While there are federal guidelines concerning medical wastes, including a 1989 Medical Waste Tracking Act administered by the U.S. Environmental Protection Agency (EPA), the major regulatory control is by state and local authorities. The increased cost of safe disposal of medical waste has led to efforts to reduce the size of the waste stream, including consideration of a return to reusable syringes, endoscopy tubes, and other medical devices. This requires a careful assessment of the tradeoff with simplicity of use, certainty of sterility, and lower costs provided by the disposable items. There is also a tradeoff between increased medical-waste disposal costs and the likelihood of illegal dumping. Clinically useful plastics formulated without chlorine are also being actively sought to decrease the risk of dioxins from incineration.
Not all medical waste comes from obvious point sources such as hospitals, doctors' offices, clinical laboratories, and research facilities. Over a million syringes are used at home by diabetics and others on a daily basis. This has led to community-based approaches to collect and safely dispose of these syringes and needles. Similarly, the trend toward shorter hospital stays means postoperative patients are more frequently discharged to their homes with surgical dressings and other potentially contaminated medical paraphernalia. Chronic infectious diseases are also now more likely to be treated at home than in a hospital. Patients, families, and visiting nurses should be instructed in the proper handling of these wastes. Landfilling of medical wastes is a particular problem in many developing countries, where scavenging of landfills is an organized activity among the poor. In addition to exposure to infectious agents, there have been instances where discarded radioactivity sources, such as cobalt used in the treatment of cancer, have been recycled into the community with devastating effects.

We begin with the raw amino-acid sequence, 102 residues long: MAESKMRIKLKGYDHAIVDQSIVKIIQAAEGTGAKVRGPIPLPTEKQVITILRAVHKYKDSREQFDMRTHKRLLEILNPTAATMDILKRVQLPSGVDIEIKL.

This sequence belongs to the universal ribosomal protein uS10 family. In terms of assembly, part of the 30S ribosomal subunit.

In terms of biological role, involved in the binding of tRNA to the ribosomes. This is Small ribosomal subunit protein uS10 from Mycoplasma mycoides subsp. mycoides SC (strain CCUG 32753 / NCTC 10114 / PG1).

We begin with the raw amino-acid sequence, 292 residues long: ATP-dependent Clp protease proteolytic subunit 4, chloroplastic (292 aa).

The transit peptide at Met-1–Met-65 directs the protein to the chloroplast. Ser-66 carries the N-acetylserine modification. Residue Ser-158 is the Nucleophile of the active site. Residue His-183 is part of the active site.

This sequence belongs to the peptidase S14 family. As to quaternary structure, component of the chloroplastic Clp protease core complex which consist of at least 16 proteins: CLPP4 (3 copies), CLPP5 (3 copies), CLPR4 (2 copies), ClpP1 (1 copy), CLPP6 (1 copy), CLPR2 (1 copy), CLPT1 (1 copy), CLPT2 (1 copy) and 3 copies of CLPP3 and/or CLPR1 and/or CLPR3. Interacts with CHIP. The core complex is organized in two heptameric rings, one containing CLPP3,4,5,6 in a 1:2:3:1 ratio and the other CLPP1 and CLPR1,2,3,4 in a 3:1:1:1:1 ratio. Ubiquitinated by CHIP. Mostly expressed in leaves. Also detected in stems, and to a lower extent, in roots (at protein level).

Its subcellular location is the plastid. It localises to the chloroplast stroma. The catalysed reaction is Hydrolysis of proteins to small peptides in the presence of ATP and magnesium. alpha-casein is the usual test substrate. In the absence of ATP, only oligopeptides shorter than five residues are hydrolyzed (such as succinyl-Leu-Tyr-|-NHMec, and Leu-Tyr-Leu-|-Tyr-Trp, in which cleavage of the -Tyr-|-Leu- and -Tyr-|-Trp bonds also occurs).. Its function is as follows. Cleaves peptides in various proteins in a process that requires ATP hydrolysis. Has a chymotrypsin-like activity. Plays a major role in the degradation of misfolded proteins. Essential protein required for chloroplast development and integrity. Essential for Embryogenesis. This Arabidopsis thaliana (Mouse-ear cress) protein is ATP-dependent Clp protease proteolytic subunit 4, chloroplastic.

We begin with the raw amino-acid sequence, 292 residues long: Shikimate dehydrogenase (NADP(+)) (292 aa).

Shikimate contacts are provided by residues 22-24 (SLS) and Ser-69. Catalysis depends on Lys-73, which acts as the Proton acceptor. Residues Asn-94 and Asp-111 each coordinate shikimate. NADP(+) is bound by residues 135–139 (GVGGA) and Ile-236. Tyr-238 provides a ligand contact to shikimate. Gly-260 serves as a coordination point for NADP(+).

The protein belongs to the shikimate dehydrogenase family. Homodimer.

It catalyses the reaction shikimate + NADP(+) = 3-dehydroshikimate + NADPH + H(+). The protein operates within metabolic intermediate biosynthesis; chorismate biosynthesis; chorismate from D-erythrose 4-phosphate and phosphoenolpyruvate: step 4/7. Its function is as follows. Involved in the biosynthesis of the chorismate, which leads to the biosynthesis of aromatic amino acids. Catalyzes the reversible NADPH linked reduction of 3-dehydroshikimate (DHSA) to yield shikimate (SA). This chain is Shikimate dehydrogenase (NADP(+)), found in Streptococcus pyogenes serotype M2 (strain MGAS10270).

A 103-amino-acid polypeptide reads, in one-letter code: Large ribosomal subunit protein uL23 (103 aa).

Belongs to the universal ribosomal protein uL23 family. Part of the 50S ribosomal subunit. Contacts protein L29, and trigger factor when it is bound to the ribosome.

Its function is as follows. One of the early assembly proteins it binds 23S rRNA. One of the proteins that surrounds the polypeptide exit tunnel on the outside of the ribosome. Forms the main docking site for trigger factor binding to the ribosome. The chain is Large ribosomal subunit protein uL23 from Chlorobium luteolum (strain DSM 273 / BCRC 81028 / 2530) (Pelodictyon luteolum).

Bernard D. Goldstein
(see also: Environmental Protection Agency; Municipal Solid Waste; Ocean Dumping; Sewage System )
Phillip, R.; Pond, K.; and Rees, G. (1997). "Research and the Problems of Litter and Medical Wastes on the U.K. Coastline." British Journal of Clinical Practice 51(3):164–168.
Phillips, G. (1999). "Microbial Aspects of Clinical Waste." Journal of Hospital Infection 41:1–6.
Thomas, C. S. (1977). "Management of Infectious Waste in the Home Care Setting." Journal of Intravenous Nursing 20(4):188–192.
"Medical Waste." Encyclopedia of Public Health. . Encyclopedia.com. (October 17, 2017). http://www.encyclopedia.com/education/encyclopedias-almanacs-transcripts-and-maps/medical-waste
"Medical Waste." Encyclopedia of Public Health. . Retrieved October 17, 2017 from Encyclopedia.com: http://www.encyclopedia.com/education/encyclopedias-almanacs-transcripts-and-maps/medical-waste